Sun, 29 Aug 2021

Moderate Group – Robinson.  Parking at Buttermere, the path along the west shore of the lake was followed providing a good view of Hassness Ghyll across the water.  The weather was perfect; warm and still with clear skies.  There was a coffee break on the lake shore before the ascent and then lots of stops to take in the views.  Glorious heather was in full bloom.  A mountain challenge was under way.  Scrambling up seemed preferable to running down.  The top was rather cloudy but the sky cleared quickly on the descent across Buttermere Moss towards High Snock Rigg.  The summit cairn afforded a panoramic view of the Buttermere Vallley.  The descent to Buttermere village allowed new sightings of Bassenthwaite Lake and the Solway.

Wed, 8 Sept 2021

Challenging Group – Pillar.  The group began their walk from Honister in full sunshine, first making their way along the dismantled tramway path then across to Loft Beck which they followed down to the River Liza.  Crossing the river was straightforward given the recent spell of dry weather. The main ascent started up Sail Beck before the group continued steadily to the summit of Pillar where they were greeted by a welcome breeze.  Lunchtime entertainment was provided by climbers on Pillar Rock below.  The return route skirted Kirk Fell before picking up Moses’ Trod, then it was back to Honister where ice cream was enjoyed.  (Distance 17 km; total ascent 1,174 metres.)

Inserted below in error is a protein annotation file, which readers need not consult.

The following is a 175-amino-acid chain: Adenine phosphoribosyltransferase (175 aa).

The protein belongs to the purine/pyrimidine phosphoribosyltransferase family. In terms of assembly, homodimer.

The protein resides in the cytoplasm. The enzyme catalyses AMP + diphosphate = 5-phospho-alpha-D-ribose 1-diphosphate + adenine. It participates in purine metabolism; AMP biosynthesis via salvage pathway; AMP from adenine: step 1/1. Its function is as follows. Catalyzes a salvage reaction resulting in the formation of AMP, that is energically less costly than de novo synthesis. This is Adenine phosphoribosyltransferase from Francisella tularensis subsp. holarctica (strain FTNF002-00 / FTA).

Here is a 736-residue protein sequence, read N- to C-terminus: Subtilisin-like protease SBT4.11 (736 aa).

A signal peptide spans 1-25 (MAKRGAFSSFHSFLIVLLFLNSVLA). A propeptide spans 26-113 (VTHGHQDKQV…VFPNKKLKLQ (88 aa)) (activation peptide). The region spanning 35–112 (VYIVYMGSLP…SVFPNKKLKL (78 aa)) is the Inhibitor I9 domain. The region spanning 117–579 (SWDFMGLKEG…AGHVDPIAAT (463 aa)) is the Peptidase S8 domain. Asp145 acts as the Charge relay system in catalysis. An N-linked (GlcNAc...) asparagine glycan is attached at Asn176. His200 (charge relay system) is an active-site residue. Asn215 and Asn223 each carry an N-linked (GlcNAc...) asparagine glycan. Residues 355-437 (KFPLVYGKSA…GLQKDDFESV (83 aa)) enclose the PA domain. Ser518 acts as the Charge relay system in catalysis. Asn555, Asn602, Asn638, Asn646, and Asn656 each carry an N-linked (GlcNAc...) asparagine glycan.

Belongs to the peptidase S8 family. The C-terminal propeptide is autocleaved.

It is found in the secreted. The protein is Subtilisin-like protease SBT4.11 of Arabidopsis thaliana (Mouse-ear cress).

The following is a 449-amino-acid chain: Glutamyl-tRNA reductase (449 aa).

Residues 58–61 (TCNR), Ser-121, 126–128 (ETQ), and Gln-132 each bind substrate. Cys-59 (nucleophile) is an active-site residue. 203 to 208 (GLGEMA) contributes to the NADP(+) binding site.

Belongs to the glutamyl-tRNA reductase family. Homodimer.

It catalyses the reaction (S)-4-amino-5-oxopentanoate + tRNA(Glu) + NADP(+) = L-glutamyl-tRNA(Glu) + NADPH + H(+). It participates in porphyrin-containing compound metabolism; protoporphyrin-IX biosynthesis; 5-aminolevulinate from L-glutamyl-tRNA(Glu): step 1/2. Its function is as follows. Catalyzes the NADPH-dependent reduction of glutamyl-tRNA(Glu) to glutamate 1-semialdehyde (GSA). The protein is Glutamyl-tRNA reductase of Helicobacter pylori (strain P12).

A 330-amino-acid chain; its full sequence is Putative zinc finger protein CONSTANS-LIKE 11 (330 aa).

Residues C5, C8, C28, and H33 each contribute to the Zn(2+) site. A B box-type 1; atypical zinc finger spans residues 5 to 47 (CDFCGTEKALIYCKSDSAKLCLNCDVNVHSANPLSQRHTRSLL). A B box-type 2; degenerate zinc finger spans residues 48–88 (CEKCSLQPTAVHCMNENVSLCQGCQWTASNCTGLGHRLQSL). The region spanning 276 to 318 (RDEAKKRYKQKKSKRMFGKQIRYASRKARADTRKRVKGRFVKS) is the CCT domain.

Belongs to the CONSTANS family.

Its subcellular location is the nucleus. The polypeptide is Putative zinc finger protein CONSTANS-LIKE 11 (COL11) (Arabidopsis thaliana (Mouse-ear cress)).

Moderate Group – Linear walk to Walla Crag.  Six members of the Moderate Group ascended from Rosthwaite to Watendlath on a hot and sunny day. After refreshment by the Tarn the group proceeded by the river to the road to Ashness.  They veered off towards Ashness Farm where they encountered a delightful group of ducklings and chicks.  A straightforward walk was then undertaken from Ashness Bridge to Walla Crag and down to Springs Farm.  (7.6 miles.)

Easy Group – Rydal.  On an unseasonably hot day the group travelled by bus to White Moss.  After walking the length of Rydal Water the walk ascended to Rydal Mount to join the popular “coffin route”.  After briefly joining the Alcock Tarn path the much less well known peaceful fellside path towards the Forest Side Hotel was taken to reach the main road near to the Swan Hotel.  A field path was then taken to White Bridge and then the delightful Butharlyp Woods were visited before arriving in central Grasmere via the grounds of Allan Bank.

Sun, 12 Sept 2021

Challenging Group – Cross Fell.  A small group met at the delightful village of Milburn for the Challenging walk to Cross Fell.  The route first took them across fields towards Blencarn to pick up a bridleway for the long ascent, eventually breaking away from the bridleway for a more direct route to the summit cairn which was reached in time for an early lunch.  The Pennine Way was then followed to Great Dun Fell – for a close-up view of the “golf ball”!  From there they started the descent, mostly on another bridleway which was unusually invisible on the ground, arriving back in Milburn after a very different and enjoyable Club walk.